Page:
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Last Updated: Tuesday, 4 October 2005, 15:23 GMT 16:23 UK
'Drop land ban', army chief urges
The Cambrian Patrol - picture courtesy of the Army
The Army uses huge swathes of land for exercises
Wales' senior Army commander has urged farmers to drop their opposition to soldiers, including the elite SAS, training of their land.

Brigadier Iain Cholerton said more troops would die unless they could train on the "most arduous terrain".

He met farmers privately in Carmarthen on Monday night.

Earlier in the day, farmers' hostility to the government's ban on hunting with dogs forced the relocation of a major exercise in mid and south west Wales.

Farmers in the two regions had threatened to ban troops from their land in protest at new hunting laws.

The brigadier told farmers at the meeting that Wales was used to train the elite troops of the Special Air Service (SAS), something that was suspected for some time but never before confirmed by the Army.

SAS badge
We need to talk solutions and if soldiers are not trained in the most arduous terrain then more will be killed
Brigadier Iain Cholerton

Brigadier Cholerton, who is based in Brecon in Powys, said the Army was "dependant" and "enormously indebted" to Welsh farmers.

He added that 1.5m soldier training days were conducted in Wales, 350,000 of those were on private land.

The brigadier confirmed the SAS elite squad used Wales for its selection course, "The terrain is difficult," he said.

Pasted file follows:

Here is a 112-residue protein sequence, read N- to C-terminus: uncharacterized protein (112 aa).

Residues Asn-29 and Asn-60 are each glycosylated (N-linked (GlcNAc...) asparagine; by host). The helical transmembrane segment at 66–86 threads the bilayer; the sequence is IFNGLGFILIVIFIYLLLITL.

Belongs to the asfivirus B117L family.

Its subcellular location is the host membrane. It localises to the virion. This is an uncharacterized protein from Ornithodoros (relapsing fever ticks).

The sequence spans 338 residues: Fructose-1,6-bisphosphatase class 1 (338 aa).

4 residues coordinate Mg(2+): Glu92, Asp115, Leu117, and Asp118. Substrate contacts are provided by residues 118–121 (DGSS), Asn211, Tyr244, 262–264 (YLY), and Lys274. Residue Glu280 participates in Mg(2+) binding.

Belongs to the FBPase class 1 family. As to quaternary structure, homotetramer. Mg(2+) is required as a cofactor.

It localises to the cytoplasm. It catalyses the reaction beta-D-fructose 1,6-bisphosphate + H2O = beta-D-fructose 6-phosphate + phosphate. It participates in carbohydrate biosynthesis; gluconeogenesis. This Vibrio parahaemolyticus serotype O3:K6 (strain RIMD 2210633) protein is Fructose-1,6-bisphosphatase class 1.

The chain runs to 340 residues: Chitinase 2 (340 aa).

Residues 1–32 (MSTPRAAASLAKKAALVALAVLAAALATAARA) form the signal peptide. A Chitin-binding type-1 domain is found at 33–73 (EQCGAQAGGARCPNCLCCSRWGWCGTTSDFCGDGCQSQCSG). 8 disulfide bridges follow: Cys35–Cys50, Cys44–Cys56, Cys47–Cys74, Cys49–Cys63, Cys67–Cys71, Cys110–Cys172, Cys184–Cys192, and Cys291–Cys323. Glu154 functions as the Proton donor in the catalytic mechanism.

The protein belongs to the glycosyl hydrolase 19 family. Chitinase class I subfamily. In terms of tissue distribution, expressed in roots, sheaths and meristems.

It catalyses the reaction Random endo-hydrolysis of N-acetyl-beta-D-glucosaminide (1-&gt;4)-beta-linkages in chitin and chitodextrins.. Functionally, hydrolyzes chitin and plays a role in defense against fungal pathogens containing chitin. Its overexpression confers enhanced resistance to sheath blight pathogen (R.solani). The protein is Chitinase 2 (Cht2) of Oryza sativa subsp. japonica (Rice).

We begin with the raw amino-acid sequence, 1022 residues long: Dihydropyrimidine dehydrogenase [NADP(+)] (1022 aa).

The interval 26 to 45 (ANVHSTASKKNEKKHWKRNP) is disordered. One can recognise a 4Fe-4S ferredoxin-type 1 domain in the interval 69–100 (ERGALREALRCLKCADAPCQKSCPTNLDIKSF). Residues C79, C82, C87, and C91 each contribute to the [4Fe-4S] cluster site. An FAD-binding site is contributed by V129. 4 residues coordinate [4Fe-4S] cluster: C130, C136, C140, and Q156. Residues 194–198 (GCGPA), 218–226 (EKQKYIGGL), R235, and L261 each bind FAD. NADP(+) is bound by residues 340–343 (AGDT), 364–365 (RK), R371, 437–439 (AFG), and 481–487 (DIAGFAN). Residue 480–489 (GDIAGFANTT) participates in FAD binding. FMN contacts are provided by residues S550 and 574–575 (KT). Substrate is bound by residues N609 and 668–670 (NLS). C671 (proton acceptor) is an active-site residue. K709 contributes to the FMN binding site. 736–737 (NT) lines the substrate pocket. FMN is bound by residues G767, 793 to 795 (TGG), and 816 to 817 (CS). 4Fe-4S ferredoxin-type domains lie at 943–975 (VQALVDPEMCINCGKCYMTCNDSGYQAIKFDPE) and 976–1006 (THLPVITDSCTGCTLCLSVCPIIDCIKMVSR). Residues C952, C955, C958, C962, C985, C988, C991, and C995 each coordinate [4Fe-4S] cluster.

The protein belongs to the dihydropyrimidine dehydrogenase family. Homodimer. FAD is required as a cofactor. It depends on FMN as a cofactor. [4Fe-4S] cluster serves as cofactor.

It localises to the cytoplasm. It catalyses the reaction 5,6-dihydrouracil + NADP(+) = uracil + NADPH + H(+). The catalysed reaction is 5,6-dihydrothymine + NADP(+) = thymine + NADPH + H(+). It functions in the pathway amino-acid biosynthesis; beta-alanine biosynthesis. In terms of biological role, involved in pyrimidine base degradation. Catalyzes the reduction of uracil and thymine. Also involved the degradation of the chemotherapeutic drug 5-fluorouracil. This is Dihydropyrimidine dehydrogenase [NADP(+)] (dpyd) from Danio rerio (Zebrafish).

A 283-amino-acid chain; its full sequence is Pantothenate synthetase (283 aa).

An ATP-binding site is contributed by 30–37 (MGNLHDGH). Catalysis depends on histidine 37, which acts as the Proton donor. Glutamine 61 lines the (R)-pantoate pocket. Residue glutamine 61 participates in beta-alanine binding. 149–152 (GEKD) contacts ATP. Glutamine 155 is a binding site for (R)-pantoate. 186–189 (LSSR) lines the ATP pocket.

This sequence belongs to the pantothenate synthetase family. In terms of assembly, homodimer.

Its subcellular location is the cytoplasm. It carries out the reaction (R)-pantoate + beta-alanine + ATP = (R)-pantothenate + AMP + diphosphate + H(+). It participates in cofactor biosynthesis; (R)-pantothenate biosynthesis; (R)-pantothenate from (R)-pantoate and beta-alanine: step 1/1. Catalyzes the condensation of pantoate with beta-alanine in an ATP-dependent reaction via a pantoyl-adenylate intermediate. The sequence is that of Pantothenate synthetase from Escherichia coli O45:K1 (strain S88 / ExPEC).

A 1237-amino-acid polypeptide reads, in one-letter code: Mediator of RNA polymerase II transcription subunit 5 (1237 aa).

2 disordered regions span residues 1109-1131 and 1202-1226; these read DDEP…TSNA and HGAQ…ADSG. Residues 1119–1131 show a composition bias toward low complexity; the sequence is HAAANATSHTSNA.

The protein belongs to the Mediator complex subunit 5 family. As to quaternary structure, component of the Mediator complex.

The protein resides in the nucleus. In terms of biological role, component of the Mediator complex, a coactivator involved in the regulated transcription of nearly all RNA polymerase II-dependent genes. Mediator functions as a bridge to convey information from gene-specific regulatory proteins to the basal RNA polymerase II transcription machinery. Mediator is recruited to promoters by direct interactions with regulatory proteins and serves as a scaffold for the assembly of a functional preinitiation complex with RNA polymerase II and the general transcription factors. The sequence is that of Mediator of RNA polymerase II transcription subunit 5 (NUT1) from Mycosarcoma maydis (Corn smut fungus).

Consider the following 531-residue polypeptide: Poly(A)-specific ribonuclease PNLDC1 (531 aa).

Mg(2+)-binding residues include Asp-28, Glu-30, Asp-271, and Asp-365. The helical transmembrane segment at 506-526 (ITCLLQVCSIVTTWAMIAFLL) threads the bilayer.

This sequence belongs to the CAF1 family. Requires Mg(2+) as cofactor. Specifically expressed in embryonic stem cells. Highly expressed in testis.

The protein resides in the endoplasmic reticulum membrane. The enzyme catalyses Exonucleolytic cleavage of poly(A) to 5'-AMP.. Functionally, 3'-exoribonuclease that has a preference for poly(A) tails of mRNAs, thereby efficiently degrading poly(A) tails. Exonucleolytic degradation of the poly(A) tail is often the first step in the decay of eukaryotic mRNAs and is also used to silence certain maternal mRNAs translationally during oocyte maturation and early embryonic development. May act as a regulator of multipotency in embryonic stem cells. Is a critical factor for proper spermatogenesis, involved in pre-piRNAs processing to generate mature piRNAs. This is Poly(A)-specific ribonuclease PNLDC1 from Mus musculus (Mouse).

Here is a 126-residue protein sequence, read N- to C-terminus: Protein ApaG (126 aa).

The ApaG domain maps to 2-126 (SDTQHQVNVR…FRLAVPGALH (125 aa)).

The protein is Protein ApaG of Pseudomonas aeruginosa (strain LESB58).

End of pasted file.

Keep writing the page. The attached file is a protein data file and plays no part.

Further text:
"The hills separate the men from the boys. Soldiers need to be tested in the most arduous terrain.

"We need to talk solutions and if soldiers are not trained in the most arduous terrain then more will be killed. We need to move on."

Many farmers are furious at the hunting ban

Brigadier Cholerton also told farmers that nearly every soldier they had seen on TV serving in Iraq had spent some time training in Wales.

Farmers' Union of Wales county president in Carmarthenshire, Nick Somerfield, agreed farmers had to move on.

"The protest has been successful, but I also accept that we now need to move on and to move on to other means of protesting at the government ban on hunting."

Major Peter Cripps, of the Army press office in Shrewsbury, Shropshire, said on Monday that the exercise in mid and south west Wales was still going ahead, but not on private land in Wales.

It is unclear where the training will take place or whether it will remain in Wales.

Pro-hunting farmers ban military
25 Oct 04 |  Wiltshire


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